Chris Da Silva: Couple lived a royal love

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Kaiser Karl Hapsburg of Austria-Hungary the last Catholic Emperor and King of the empire which ended as a result of World War I. IMAGE: WIKIMEDIACOMMONS

They were at the very peak, yet for the last Austro-Hungarian emperor and his wife, God came first

It’s only fitting that the first Sunday St Mary’s Cathedral reopens is the annual Marriage Mass. In times like these it is the courage, joy and unity of holy marriages and the holy families they create that will reignite the one, true Faith in a culture crumbling with fear, anger and division.

The Life, Marriage and Family Team decided a year ago that we would like to host this Mass as close as possible to the Memorial of Blessed Karl von Hapsburg of Austria, in order to draw attention to his extraordinarily virtuous relationship with his wife, Servant of God Zita of Bourbon-Parma.

Married in 1911, Karl and Zita’s 11-year marriage had to endure some of the greatest tumult of the twentieth century. In the eyes of the world Emperor Karl, the last bastion of old-world political power, was a failure. His attempts to halt World War I, to strike peace deals, and to retain both his throne and the Austro-Hungarian Empire were all unsuccessful. It was a resounding ‘good riddance’ to traditional Catholic monarchy from the only real victor of the Great War: secularism.

Karl and Zita’s ultimate victory came from their virtue and sanctity, storing their treasure in heaven even while they were exiled to the Portuguese island of Madeira with their eight young children. One of them, Archduke Rudolf, wrote this of his parents:

“He was a deeply pious man, a faithful husband, an excellent father … an expert army officer, a notable Chief of State with an extraordinary memory, a very hard worker, strong and prudent. He was a very good spouse to my mother, herself an energetic and active person, of great foresight and deeply in love with her husband. Both loved their countries and their inhabitants.

They did everything they could to obtain peace and the welfare of their peoples. At the end of the war they were expelled from their country, had all of their property confiscated, and were forced [into exile] where, without a cent, my father died as a result of pneumonia and a heart attack.”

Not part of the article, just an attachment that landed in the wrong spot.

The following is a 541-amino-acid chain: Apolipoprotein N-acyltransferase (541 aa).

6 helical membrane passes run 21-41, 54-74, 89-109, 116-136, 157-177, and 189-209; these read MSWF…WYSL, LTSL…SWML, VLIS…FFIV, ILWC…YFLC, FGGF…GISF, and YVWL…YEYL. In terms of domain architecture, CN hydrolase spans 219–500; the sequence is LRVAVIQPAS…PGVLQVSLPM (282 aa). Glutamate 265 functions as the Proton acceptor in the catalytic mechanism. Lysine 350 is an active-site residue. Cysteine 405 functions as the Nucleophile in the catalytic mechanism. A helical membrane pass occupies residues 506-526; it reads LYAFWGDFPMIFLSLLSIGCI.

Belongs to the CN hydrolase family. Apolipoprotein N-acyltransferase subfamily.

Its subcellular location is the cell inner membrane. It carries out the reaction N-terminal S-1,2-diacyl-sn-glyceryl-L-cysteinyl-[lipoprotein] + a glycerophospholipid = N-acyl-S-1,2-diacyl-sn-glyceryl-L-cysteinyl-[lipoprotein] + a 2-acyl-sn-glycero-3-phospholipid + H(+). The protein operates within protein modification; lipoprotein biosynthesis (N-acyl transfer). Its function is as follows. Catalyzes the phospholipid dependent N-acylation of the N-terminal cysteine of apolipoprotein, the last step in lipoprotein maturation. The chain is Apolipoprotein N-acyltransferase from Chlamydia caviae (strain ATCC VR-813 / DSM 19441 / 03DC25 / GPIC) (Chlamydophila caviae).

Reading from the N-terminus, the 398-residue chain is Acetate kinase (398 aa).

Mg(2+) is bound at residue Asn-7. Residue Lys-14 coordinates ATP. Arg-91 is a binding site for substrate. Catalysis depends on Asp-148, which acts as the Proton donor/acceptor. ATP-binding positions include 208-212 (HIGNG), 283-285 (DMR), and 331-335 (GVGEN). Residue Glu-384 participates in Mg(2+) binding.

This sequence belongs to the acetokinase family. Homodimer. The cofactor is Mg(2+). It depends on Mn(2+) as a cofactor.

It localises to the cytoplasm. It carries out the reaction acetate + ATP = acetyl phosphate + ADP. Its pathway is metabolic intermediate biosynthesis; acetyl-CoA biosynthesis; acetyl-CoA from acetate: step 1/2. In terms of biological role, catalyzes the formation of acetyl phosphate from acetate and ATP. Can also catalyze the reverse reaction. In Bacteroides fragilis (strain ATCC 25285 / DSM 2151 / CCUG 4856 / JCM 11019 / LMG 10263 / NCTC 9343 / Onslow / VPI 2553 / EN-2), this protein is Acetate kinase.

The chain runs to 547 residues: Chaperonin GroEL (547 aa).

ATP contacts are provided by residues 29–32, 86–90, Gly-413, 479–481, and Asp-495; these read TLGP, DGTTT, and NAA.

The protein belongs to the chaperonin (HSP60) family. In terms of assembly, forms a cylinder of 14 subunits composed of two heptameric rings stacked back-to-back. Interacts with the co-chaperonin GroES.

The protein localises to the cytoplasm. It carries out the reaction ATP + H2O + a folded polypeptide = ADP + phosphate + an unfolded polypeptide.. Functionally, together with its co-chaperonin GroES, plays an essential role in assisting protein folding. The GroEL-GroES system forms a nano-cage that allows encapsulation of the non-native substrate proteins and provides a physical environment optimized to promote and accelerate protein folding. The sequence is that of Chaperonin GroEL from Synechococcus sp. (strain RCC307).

Karl and Zita were totally committed to Christ and His Church, seeing their position as having been given from on high.

From the beginning of their relationship Karl and Zita were totally committed to Christ and His Church, seeing their position as being given from on high, making a pilgrimage to a Marian Shrine before commencing their honeymoon, and prioritising an audience with Pope St Pius X soon after their betrothal.

When the going got tougher and Karl headed for the front during World War I, something he was not obliged to do, he had his wife engrave on his sword the words: Sub tuum praesidium confugimus, Sancta Dei Genitrix (We fly to your protection, O Holy Mother of God).

Another hallmark of a holy and virtuous marriage is encouragement to make tough, courageous, and even unpopular decisions. This is certainly present in the Hapsburg’s marriage most notably when Karl was being pressed to abdicate his throne.

It was Zita’s encouragement that kept Karl faithful to his vocation of governance even when the writing was on the wall: “A sovereign cannot abdicate…never, never. I prefer to die with you,” she wrote to her husband. Following Karl’s death Zita remained faithful to his legacy even though she had become a widow at only twenty-eight.

There is much to be learned from the example of the Hapsburgs as the division and cultural foundations on which we have all grown up in the 20th and early 21st centuries begin to crumble more visibly than ever.

The Hapsburgs’ world really did collapse beneath them in almost Job-like fashion, yet they lived a well-ordered life following the Gospel-centric principles of placing God first, marriage second, family third, and nation fourth.

In this they have showed all married couples what it means to build one’s house on the rock, and for this Bl Karl was raised to the altars by Pope St John Paul II in 2004, and Zita who died in 1989 at the age of 97 has been declared a Servant of God.

Even as things begin to take on the semblance of normalcy once again let’s all pray and take the initiative in our own marriages to live a heroic love like the Hapsburgs.